Also found in: Wikipedia.
Born 1805; died 1848. Armenian writer, democratic enlightener, founder of the new Armenian literature and the new literary language, teacher, and ethnographer. Born in the village of Kanaker near Yerevan to a noble but impoverished family.
Abovian studied in Echmiadzin and then from 1824 to 1826 at the Nercesian Seminary in Tiflis. He graduated from the Derpt (now Tartu) University in 1836 and returned to his native land in order to devote himself to pedagogical work. Abovian met with hostility from the reactionary Armenian clergy and the tsarist bureaucracy because he protested against dogmatism and formalism in school teaching. In 1837 he became a supervisor in the Tiflis district school, and in 1843 he transferred to the same position in Yerevan. On Apr. 2 (14), 1848, Abovian left his home and disappeared.
Abovian’s works had a huge significance in national literature. He wrote novels, stories, essays, plays, scholarly and artistic compositions, verses, and fables. He was the first Armenian children’s writer. Abovian appeared when Armenian literature was imbued with a religious spirit and the clergy was trying to artificially revive the moribund ancient Armenian language, Grabar. Abovian’s works, directed against feudal and clerical ideology and imbued with democracy, are written in the contemporary language—Ashkharabar—which the people could understand.
In his famous work Wounds of Armenia (1841, published 1858), which laid the foundation for the secular folk novel, Abovian portrayed the Armenian people’s war of liberation during the Russo-Iranian War of 1826–28. He showed the terrible sufferings of the Armenians under the Iranian conquerors. The basic idea of the novel—the assertion of feelings of national dignity, patriotism, and hatred for the oppressors—greatly influenced broad strata of Armenian society. The hero of the novel, Agasi, embodies the freedom-loving spirit of the people and their desire to fight off the foreign conquerors. Agasi and his militant partisan friends have a motto: give your life but don’t give up your native land to the enemy. Abovian saw a guarantee of a national, political, and cultural revival for his native land in strengthening friendship between the Russian and Armenian peoples. In the novel, elements of romanticism and realism are woven together; the narrative is interrupted by lyrical and didactic digressions.
Abovian also wrote the following scholarly and artistic works: The Discovery of America, A Book of Stories, a collection of fables, Entertainment for Spare Time (published in 1864), and the cycle Baiati (published in 1864). He translated into Armenian the works of Homer, W. Goethe, F. Schiller, N. M. Karamzin, I. A. Krylov, and others.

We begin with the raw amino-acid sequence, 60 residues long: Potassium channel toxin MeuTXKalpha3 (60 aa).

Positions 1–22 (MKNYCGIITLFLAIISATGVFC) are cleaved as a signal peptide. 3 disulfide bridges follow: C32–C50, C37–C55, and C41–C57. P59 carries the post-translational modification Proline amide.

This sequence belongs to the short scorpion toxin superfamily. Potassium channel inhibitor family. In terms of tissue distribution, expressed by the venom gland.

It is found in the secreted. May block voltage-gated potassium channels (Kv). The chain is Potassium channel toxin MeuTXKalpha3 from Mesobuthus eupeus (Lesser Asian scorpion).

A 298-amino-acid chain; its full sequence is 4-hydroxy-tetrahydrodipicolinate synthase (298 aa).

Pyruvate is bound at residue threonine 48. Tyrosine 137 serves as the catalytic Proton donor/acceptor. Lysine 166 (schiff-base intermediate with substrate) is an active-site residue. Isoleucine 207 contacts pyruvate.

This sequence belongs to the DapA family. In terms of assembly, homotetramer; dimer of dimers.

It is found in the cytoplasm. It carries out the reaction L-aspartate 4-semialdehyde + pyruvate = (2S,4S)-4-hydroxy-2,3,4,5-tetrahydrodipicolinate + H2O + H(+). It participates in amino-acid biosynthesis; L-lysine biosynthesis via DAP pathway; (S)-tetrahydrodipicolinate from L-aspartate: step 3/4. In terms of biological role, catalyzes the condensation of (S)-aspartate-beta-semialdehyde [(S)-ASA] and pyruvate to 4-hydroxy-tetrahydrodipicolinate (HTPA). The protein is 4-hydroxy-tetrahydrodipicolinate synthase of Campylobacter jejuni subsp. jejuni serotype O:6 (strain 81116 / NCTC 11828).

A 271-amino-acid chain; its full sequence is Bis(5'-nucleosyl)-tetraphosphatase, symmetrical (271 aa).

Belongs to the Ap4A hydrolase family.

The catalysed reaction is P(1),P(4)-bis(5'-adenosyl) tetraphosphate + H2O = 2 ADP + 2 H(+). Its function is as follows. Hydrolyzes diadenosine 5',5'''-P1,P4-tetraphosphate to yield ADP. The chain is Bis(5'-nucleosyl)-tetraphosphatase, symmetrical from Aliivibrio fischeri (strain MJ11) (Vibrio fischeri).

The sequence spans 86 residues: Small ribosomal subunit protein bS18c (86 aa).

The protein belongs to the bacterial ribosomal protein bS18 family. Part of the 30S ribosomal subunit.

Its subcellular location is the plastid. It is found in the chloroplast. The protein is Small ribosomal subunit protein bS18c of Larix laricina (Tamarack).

Abovian was the founder of a new Armenian democratic pedagogy. He protested against the medieval clerical and scholastic system of education and instruction. He fought for secular comprehensive education—intellectual, moral, vocational, and physical—for accessibility of schools and free instruction for the poor, and for equal education for boys and girls. Among Abovian’s pedagogical works are a reader, Predtrop’e (1838), a grammar for the Russian and Armenian languages, and a novel, The Story of Tigran, or a Moral Precept for Armenian Children (first printed in 1941). Abovian was the first in Armenia to concern himself with scientific ethnography: he studied the life and the habits of the peasants of his native village Kanaker, and of the inhabitants of Yerevan, and he collected and studied Armenian, Azerbaijani, and Kurdish folklore.
WORKSAbovian, Kh. Erkeri liakatar zhoghovatsu, vols. 1–10. Yerevan, 1947–61.
In Russian translation:
Izbr. Moscow, 1948.
Rany Armenii. Yerevan-Moscow, 1948, and Yerevan, 1955.
REFERENCESAbov, G. Khachatur Abovian: Zhizn’ i tvorchestvo. Yerevan, 1948.
Santrosian, M. Khachatur Abovian—vydaiushchiisia armianskii pedagog. Moscow, 1957.
Terterian, A. Aboviani steghtsagortsut’yune. Yerevan, 1941.
Shahaziz, E. Khach’atur Aboviani kensagrut’yune. Yerevan, 1945.
Partizuni, V. Khach’atur Abovian. Yerevan, 1952.
Hakobian, P. Khach’atur Aboviani “Verk’ Hayastani” vepi steghtsagortsakan patmut’yune. Yerevan, 1955.
Khach’atur Abovian: Kyank’ê gortsê, zhamanakĕ (1809–1836) Yerevan, 1967.
Margarian, A. Khach’atur Abovianĕ ew ashkharĕ’habare. Yerevan, 1958.
Muradian, H. Khach’atur Abovian. Yerevan, 1963.
Bazian, S. Aboviani grakan zharhangut’yunê. Yerevan, 1966.